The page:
Sunday Psalm Sampler

 

Palm Sunday of the Lord’s Passion (Year B)

Lectionary Readings: Palm Sunday of the Lord’s Passion | USCCB

Responsorial Psalm: Ps 22:8-9, 17-18a, 19-20, 23-24

Responsorial Refrain: My God, my God, why have you abandoned me?” (22:2a)

Chris Brunelle’s YouTube recording: R&A Psalm Palm Sunday of the Passion of the Lord Cycle A,B,C (2024) (youtube.com)

We solemnly enter Holy Week on this Palm Sunday of the Lord’s Passion with Psalm 22’s prophetic utterances foreshadowing the Lord Jesus’ suffering and death.

The New Testament affirms this interpretation of the Psalm’s prophetic fulfillment in the Person of Jesus, for no other Psalm is quoted so frequently there.

This Psalm clearly demonstrates what Jesus revealed to the disciples who encountered Him on the Road to Emmaus: “Everything written about Me in the Law of Moses and in the Prophets and in the Psalms must be fulfilled” (Luke 24:44b).

May the Lord’s plaintive plea in His Passion set the tone for our observance of Holy Week and our participation in the Paschal Mystery: “My God, my God, why have You abandoned me?”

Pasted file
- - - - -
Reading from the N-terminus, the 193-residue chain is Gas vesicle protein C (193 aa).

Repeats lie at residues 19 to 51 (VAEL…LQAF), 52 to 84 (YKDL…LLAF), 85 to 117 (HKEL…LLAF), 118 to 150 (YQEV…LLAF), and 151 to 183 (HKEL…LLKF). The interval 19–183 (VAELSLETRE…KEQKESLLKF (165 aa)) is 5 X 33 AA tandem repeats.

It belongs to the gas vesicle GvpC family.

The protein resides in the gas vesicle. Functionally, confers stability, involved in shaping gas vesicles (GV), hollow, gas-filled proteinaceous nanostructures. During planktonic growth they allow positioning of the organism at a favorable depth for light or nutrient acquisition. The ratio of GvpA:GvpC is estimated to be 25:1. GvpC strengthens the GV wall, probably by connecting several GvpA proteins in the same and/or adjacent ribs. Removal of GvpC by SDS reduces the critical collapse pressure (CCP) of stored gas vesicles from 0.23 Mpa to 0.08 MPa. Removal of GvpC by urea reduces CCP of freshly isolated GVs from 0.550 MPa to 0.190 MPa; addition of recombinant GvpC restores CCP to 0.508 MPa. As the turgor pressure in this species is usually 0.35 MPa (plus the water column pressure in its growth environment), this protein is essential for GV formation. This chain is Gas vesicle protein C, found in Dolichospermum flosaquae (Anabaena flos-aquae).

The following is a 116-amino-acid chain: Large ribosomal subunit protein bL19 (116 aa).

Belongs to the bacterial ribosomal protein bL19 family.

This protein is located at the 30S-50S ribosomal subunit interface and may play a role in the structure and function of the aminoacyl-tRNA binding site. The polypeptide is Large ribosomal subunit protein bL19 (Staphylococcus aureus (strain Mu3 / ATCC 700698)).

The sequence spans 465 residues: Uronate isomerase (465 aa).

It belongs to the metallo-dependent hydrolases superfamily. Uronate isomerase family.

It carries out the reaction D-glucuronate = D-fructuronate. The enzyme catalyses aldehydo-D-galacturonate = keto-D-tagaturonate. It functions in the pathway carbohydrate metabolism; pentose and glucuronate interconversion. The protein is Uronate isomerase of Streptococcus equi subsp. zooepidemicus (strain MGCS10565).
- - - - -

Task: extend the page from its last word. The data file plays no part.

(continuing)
Mike Hagstrom

mike.hagstrom@jp2schools.org

Mike Hagstrom was named President of St. John Paul II Catholic Schools and Director of Catholic Schools for the Diocese of Fargo on March 15, 2016 and assumed office on July 1, 2016. When he applied for the position, he wrote that his “approach would be that of stewardship of the great gift of Catholic Schools. With the help of God’s Grace and all our stakeholders we can be good stewards together, seeing that our schools not only merely survive, but also thrive. For they are designed for human flourishing, forming as we do the whole person, each and every student, made in God’s image and likeness, endowed with a transcendent dignity and destiny.” Prior to this role, he taught Religion and served in a number of other leadership capacities at Shanley High School for 31 years. There, he embraced St. Bede’s notion that “I have always found delight in learning, teaching, and writing.” Mike earned his B.A. in English and M.A. in Systematic Theology from Saint John’s University, Collegeville, Minnesota. He and his wife, Shawn, have two children (Therese ’08 and Joseph ’16) and two grandchildren (James and Oliver).